If you had a health insurance policy that was cancelled, you are now exempt from the individual mandate and its tax penalty should you not decide to buy a replacement policy. In addition, you can now sign up for the very high deductible Catastrophic Plan that was originally reserved only for those under the age of 30.
If you did not have a health insurance policy that was cancelled, you are still subject to the individual mandate and you are not entitled any special treatment toward signing up for the Catastrophic Plan. You must pay the full price for an exchange plan and accept whatever out-of-pocket costs and network limits it might have for the money.
The administration made this change under the “hardship” provisions already part of the law. They have simply defined hardship as having lost your old individual plan and your not being able to find something without it being a “hardship” to purchase, presumably over price or coverage.
This change was brought about when a number of Democratic Senators, some of them facing a tough reelection battle, demanded this concession.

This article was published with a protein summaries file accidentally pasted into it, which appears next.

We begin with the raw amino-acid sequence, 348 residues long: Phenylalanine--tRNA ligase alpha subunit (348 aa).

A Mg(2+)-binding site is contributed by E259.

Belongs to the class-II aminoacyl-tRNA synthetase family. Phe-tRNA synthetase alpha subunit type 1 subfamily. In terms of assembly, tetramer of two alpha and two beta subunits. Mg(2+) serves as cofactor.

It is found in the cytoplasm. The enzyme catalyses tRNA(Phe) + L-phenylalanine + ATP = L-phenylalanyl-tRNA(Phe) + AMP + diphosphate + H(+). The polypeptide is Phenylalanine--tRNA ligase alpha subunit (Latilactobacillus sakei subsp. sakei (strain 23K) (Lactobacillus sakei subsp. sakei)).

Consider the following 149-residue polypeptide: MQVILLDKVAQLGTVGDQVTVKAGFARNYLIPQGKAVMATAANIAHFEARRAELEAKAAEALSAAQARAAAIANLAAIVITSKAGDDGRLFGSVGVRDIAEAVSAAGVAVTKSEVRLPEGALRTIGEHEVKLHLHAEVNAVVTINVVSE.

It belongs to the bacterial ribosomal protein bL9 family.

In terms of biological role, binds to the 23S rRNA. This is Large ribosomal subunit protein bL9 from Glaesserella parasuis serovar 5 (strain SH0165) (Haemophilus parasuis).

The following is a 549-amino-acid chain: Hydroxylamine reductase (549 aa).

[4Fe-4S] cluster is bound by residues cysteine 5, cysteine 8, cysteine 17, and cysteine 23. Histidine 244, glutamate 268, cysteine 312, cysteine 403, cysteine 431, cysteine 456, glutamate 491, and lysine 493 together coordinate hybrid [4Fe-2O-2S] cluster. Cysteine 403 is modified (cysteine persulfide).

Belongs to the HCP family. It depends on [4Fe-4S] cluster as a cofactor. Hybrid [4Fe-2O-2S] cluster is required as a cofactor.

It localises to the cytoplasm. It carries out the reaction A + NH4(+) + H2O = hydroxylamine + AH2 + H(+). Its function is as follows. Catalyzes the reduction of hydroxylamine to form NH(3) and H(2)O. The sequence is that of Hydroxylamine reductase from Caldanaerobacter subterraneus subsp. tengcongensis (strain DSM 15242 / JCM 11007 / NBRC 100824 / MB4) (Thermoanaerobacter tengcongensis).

The change was made without consulting the health insurance industry and it was a surprise to them. It is another Obamacare change months after their 2014 rates were set under the presumption all of these cancelled policyholders would be paying a lot more premium into the pool than they pay today.
One has to believe this will not be the last concession to Democrats under reelection pressure.
One has to wonder how this can’t other than undermine further how people feel about Obamacare––particularly its fairness––and taking their “social responsibility” to sign-up seriously.
With all of the Democrats whose reelection is threatened, how many more of these should we expect?
When it’s all done, will this make those who lost their health plans happy?
Well, they had a health plan they presumably liked and/or could afford. Obamacare forced its cancellation. Now the administration is saying they will not fine them for being uninsured and will make a very high deductible plan available to them.
It’s hard to see how they will see this as an improvement.
Robert Laszewski has been a fixture in Washington health policy circles for the better part of three decades. He currently serves as the president of Health Policy and Strategy Associates of Alexandria, Virginia. You can read more of his thoughtful analysis of healthcare industry trends at The Health Policy and Marketplace Blog, where this post first appeared.